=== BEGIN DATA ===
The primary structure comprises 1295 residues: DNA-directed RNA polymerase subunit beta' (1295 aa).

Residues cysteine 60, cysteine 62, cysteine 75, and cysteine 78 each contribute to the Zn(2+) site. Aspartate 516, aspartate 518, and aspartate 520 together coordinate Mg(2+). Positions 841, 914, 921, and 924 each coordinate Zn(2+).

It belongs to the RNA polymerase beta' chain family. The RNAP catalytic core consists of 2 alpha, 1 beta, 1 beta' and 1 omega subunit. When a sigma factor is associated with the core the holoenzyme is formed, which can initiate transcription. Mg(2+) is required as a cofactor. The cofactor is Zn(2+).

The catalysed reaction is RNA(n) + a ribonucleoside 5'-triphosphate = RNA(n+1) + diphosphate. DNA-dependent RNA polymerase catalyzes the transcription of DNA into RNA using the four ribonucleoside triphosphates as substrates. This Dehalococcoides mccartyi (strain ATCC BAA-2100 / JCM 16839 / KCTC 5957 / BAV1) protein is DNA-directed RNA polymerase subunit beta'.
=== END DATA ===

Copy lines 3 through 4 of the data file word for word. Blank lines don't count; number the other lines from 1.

It belongs to the RNA polymerase beta' chain family. The RNAP catalytic core consists of 2 alpha, 1 beta, 1 beta' and 1 omega subunit. When a sigma factor is associated with the core the holoenzyme is formed, which can initiate transcription. Mg(2+) is required as a cofactor. The cofactor is Zn(2+).

The catalysed reaction is RNA(n) + a ribonucleoside 5'-triphosphate = RNA(n+1) + diphosphate. DNA-dependent RNA polymerase catalyzes the transcription of DNA into RNA using the four ribonucleoside triphosphates as substrates. This Dehalococcoides mccartyi (strain ATCC BAA-2100 / JCM 16839 / KCTC 5957 / BAV1) protein is DNA-directed RNA polymerase subunit beta'.